Campaign aims to raise awareness of violence, and sexual violence
Having the courage to open up and deal with past trauma does not come easily, as Ms Elizabeth Teo found out. From the age of 19 to 21, she was sexually abused.
After the abuse ended, she continued to feel depressed and suicidal. She eventually overcame her trauma and is now a champion of sexual abuse survivors. Her message: "It is not your fault. It is possible to heal; it is possible to get better."
Now a clinical hypnotherapist, Ms Teo, 35, was a participant in the Let Our Voice Run campaign.
Co-organised by Footsteps To Inspire and Lutheran Community Care Services , the week-long event, which ended yesterday with a virtual run, focused on raising awareness of violence, with special attention on sexual violence, by bringing together those who are concerned about or affected by it.
Among the awareness events, Ms Teo liked the Safe Space for Sexual Assault Survivors listening circle. She told The New Paper: "It allows people to talk about their experiences in a space where they are believed and heard. It is powerful as they realise they are not alone."
Another awareness event that took place was the Healing Harm, Restoring Connection webinar on Saturday.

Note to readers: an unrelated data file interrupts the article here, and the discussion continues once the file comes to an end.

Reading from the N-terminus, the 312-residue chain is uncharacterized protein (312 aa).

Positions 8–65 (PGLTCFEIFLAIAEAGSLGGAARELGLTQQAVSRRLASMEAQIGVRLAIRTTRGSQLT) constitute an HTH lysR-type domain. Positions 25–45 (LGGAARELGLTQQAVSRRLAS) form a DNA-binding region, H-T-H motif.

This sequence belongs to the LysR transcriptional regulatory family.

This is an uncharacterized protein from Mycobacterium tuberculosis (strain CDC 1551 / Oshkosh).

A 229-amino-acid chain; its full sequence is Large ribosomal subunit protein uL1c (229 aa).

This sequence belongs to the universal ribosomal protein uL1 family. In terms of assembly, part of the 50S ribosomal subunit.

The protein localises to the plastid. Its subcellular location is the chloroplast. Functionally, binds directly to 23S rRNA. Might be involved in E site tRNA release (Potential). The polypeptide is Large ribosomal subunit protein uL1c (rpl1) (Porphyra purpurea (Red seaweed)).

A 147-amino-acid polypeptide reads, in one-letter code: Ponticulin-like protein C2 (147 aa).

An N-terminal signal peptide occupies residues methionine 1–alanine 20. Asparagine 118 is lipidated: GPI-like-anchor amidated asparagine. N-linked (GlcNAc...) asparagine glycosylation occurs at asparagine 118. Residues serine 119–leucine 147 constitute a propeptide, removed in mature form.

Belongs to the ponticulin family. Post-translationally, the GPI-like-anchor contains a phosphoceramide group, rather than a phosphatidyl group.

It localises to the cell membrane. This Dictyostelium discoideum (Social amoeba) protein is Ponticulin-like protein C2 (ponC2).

Dr Razwana Begum Abdul Rahim, who spoke at the webinar, hoped the session would raise awareness of child sexual abuse by getting survivors to talk about it while introducing the model of restorative justice to heal the harm and restore the connection.
Said the Singapore University of Social Sciences senior lecturer at the School of Humanities and Behavioural Sciences: "This campaign aims to create that awareness. On one end, the need to encourage sexual violence survivors to come forward and seek help.
"And on the other end, we are providing them with... a restorative justice model. We are not trying to replace the criminal justice system or the police, but what we are trying to do is to build a bridge between the two systems..
"A lot of them may think they are in a dark space and there is no light at the end of the tunnel."
That was how Ms Teo struggled, enduring years of self-harm and depression. She even attempted suicide a few times which led to her arrest.
Dr Razwana, who is trained in social work and counselling, emphasised that sexual violence happens to both sexes. She assured survivors that they will have community support.
"There is no shame in talking about your experiences."